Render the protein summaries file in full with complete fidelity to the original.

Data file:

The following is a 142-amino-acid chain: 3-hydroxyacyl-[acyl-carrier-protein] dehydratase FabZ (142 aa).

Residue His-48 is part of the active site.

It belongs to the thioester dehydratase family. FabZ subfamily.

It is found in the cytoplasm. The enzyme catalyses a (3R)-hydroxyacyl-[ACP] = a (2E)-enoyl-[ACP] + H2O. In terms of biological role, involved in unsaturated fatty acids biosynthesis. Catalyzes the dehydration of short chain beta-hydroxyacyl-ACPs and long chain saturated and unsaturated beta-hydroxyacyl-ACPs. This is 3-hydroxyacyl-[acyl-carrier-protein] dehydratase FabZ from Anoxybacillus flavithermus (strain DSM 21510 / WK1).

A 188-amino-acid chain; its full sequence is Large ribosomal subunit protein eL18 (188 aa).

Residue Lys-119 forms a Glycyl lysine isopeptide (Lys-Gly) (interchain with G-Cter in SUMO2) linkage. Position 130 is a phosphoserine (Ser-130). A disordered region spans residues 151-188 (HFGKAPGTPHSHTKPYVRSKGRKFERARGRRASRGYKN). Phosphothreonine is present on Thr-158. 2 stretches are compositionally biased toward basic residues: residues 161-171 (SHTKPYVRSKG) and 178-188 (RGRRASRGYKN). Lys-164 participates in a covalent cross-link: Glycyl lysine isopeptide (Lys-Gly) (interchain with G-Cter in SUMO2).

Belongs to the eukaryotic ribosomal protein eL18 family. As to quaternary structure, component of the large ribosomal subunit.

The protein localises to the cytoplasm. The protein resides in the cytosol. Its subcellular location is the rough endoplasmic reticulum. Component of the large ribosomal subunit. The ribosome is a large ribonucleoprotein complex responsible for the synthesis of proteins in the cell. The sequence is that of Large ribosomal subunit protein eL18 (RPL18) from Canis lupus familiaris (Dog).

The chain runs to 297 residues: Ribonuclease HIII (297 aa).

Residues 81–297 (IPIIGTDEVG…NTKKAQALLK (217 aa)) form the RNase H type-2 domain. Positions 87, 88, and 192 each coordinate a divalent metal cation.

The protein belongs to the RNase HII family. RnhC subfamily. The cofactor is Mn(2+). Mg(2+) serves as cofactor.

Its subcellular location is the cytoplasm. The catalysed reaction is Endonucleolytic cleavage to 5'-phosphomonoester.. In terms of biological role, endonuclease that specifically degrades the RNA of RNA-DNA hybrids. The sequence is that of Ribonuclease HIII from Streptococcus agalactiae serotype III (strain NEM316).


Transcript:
The following is a 142-amino-acid chain: 3-hydroxyacyl-[acyl-carrier-protein] dehydratase FabZ (142 aa).

Residue His-48 is part of the active site.

It belongs to the thioester dehydratase family. FabZ subfamily.

It is found in the cytoplasm. The enzyme catalyses a (3R)-hydroxyacyl-[ACP] = a (2E)-enoyl-[ACP] + H2O. In terms of biological role, involved in unsaturated fatty acids biosynthesis. Catalyzes the dehydration of short chain beta-hydroxyacyl-ACPs and long chain saturated and unsaturated beta-hydroxyacyl-ACPs. This is 3-hydroxyacyl-[acyl-carrier-protein] dehydratase FabZ from Anoxybacillus flavithermus (strain DSM 21510 / WK1).

A 188-amino-acid chain; its full sequence is Large ribosomal subunit protein eL18 (188 aa).

Residue Lys-119 forms a Glycyl lysine isopeptide (Lys-Gly) (interchain with G-Cter in SUMO2) linkage. Position 130 is a phosphoserine (Ser-130). A disordered region spans residues 151-188 (HFGKAPGTPHSHTKPYVRSKGRKFERARGRRASRGYKN). Phosphothreonine is present on Thr-158. 2 stretches are compositionally biased toward basic residues: residues 161-171 (SHTKPYVRSKG) and 178-188 (RGRRASRGYKN). Lys-164 participates in a covalent cross-link: Glycyl lysine isopeptide (Lys-Gly) (interchain with G-Cter in SUMO2).

Belongs to the eukaryotic ribosomal protein eL18 family. As to quaternary structure, component of the large ribosomal subunit.

The protein localises to the cytoplasm. The protein resides in the cytosol. Its subcellular location is the rough endoplasmic reticulum. Component of the large ribosomal subunit. The ribosome is a large ribonucleoprotein complex responsible for the synthesis of proteins in the cell. The sequence is that of Large ribosomal subunit protein eL18 (RPL18) from Canis lupus familiaris (Dog).

The chain runs to 297 residues: Ribonuclease HIII (297 aa).

Residues 81–297 (IPIIGTDEVG…NTKKAQALLK (217 aa)) form the RNase H type-2 domain. Positions 87, 88, and 192 each coordinate a divalent metal cation.

The protein belongs to the RNase HII family. RnhC subfamily. The cofactor is Mn(2+). Mg(2+) serves as cofactor.

Its subcellular location is the cytoplasm. The catalysed reaction is Endonucleolytic cleavage to 5'-phosphomonoester.. In terms of biological role, endonuclease that specifically degrades the RNA of RNA-DNA hybrids. The sequence is that of Ribonuclease HIII from Streptococcus agalactiae serotype III (strain NEM316).